Flight of hens question

Discussion in 'Managing Your Flock' started by jaseyboy1986, Aug 17, 2014.

  1. jaseyboy1986

    jaseyboy1986 Out Of The Brooder

    60
    5
    48
    Aug 7, 2014
    Norfolk, UK
    My hens live in a coop inside a large run in the garden which has plenty of space for them to run around, flap and scratch etc. but I've recently been toying with the idea of letting them out of the run to have run of the garden. My only worry is they may escape. My garden is secure and has 6' fences all around, are they likely to reach the fences if I clip their wings?

    I live in Norfolk, UK and don't appear to have many predators that would get into our garden, maybe foxes however, I haven't ever seen any in our neighbourhood (and I'm out at literally all hours). Having said this, there are a lot of domestic cats around are these likely to harm my hens?
     
  2. chickenhound

    chickenhound Chillin' With My Peeps

    172
    22
    68
    Jul 2, 2014
    Hello Jaseyboy 1986. First of all, I doubt that most hens could reach the top of a 6 foot fence if their wings were clipped. There is a down side to wing clipping as this will hinder their ability to escape if confronted with a predator. There are also some chickens that could scale a 6 foot fence even if the wings are clipped.

    I really don't think that cats would bother an adult hen unless you have some big old feral cats over there, I wouldn't worry about them bothering your birds, chicks yes but not adult birds.

    I would say to certainly keep an eye on the birds if you attempt this. Good luck!
     
    1 person likes this.
  3. aart

    aart Chicken Juggler! Premium Member

    32,744
    5,505
    556
    Nov 27, 2012
    SW Michigan
    My Coop
    By 'garden' I assume you mean what we call the 'yard' and not a vegetable garden where you grow your food.

    6' fence easily surmounted by both chickens and fox, if they are hungry enough.

    Clipping wings might work if necessary, if there's enough to keep them busy inside the fence they may not even try to go over it.

    Is the fence wire mesh or solid wood or....??

    I've read the putting something floppy on the top of the fence works well, like a one foot high piece of chicken wire. or even stringing a couple wires about 6" apart along the top of the fence, if they can't land on something stable they'll stay off of it.
     
  4. jaseyboy1986

    jaseyboy1986 Out Of The Brooder

    60
    5
    48
    Aug 7, 2014
    Norfolk, UK

    Over here a yard would be a small concreted area at the rear of a house enclosed by brick walls and a gate, but yeah I'm sure it's what you'd call a yard. My garden is at least 100' long and 20' wide laid to lawn with wooden fence panels to enclose the 'garden/yard' I do also have a vegetable patch within it where I grow a bit of food. (I produce too many courgettes so the chickens benefit from that).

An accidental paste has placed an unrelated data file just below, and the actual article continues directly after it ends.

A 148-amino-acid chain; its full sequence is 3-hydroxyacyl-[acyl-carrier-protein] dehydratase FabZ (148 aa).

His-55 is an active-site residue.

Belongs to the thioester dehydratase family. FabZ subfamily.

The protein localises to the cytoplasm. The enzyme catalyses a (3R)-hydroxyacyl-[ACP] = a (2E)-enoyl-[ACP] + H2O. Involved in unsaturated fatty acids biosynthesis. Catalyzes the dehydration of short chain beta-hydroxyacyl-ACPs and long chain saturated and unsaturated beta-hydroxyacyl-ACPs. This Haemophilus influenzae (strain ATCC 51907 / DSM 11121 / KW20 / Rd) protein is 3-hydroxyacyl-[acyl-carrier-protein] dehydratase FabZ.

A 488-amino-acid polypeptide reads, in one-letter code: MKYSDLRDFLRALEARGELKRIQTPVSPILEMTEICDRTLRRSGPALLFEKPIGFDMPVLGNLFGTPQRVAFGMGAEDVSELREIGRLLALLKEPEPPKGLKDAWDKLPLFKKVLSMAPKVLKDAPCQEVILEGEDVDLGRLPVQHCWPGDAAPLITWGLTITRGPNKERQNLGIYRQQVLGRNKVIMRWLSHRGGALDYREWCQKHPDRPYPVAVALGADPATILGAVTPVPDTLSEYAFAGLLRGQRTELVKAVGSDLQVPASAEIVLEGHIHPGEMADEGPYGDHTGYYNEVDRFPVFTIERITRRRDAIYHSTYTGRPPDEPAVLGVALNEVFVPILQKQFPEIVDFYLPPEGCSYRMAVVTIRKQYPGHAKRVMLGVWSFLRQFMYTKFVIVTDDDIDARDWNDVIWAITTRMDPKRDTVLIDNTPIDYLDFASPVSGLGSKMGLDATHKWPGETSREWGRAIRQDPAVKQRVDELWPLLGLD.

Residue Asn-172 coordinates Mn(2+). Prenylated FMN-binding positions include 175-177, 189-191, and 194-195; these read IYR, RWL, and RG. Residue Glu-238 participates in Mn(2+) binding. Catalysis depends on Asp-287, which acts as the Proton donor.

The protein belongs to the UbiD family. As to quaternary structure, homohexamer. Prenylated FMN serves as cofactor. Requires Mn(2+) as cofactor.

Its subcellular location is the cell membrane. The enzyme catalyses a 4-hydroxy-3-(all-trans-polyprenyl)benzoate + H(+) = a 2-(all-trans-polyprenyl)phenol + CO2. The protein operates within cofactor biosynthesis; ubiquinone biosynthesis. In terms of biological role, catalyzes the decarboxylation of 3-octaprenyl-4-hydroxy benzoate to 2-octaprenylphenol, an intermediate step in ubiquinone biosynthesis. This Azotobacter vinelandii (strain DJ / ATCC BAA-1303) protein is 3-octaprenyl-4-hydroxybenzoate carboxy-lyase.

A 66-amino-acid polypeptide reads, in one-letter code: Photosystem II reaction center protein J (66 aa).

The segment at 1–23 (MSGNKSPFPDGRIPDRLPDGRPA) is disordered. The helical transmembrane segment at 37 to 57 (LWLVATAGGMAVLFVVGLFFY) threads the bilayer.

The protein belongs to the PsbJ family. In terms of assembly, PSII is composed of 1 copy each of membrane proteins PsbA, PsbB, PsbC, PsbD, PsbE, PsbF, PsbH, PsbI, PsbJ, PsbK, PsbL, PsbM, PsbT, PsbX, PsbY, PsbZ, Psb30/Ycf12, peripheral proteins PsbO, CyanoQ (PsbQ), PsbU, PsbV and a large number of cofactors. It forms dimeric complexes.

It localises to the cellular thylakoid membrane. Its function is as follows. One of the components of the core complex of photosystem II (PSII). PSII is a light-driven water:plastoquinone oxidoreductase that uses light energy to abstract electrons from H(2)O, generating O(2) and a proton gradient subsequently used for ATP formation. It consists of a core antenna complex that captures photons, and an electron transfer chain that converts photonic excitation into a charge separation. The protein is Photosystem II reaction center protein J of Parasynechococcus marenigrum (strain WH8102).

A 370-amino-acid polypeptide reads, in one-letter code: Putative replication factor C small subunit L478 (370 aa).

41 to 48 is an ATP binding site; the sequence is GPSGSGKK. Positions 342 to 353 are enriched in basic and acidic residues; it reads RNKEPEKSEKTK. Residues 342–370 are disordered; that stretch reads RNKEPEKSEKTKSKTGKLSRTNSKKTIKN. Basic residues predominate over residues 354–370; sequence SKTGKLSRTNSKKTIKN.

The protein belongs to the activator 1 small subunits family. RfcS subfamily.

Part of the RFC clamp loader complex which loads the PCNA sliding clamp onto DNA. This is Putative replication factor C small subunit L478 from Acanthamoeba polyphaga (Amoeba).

That's a good idea having some wire on top of the fence to discourage them to balance on it. I think I'll give that a go.

    Is be devastated if they were eaten by a predator but would like to let them roam as much as they would like.
     
  5. Ridgerunner

    Ridgerunner Chicken Obsessed

    19,950
    3,111
    476
    Feb 2, 2009
    Northwest Arkansas
    What size are your hens? That applies to both questions. Cats are predators, but they are pretty much cowards. They tend to tackle only prey smaller than themselves, often quite a bit smaller. Songbirds are certainly at risk. Baby chicks are at risk. But unless you have some pretty small chicken breeds or have some really large cats, adult chickens are not likely to be at much if any risk. You are dealing with living animals and each one is different so I can’t give guarantees, but domestic cats are not high at all on my predator worry list.

    Can your chickens get out of a 6’ high fence? I don’t know your breeds. Some fly better than others. Silkies can’t fly at all. Some other decorative birds may have trouble flying. But bantams fly better than Games. Games fly better than the full-sized breeds and games can usually fly up to a fifteen foot high tree branch to roost if they want to. Practically any chicken can get over a 6’ high fence if they want to. That’s with their wings not clipped. When you clip one wing you limit that mobility a lot, but they can still jump/fly better than some people expect.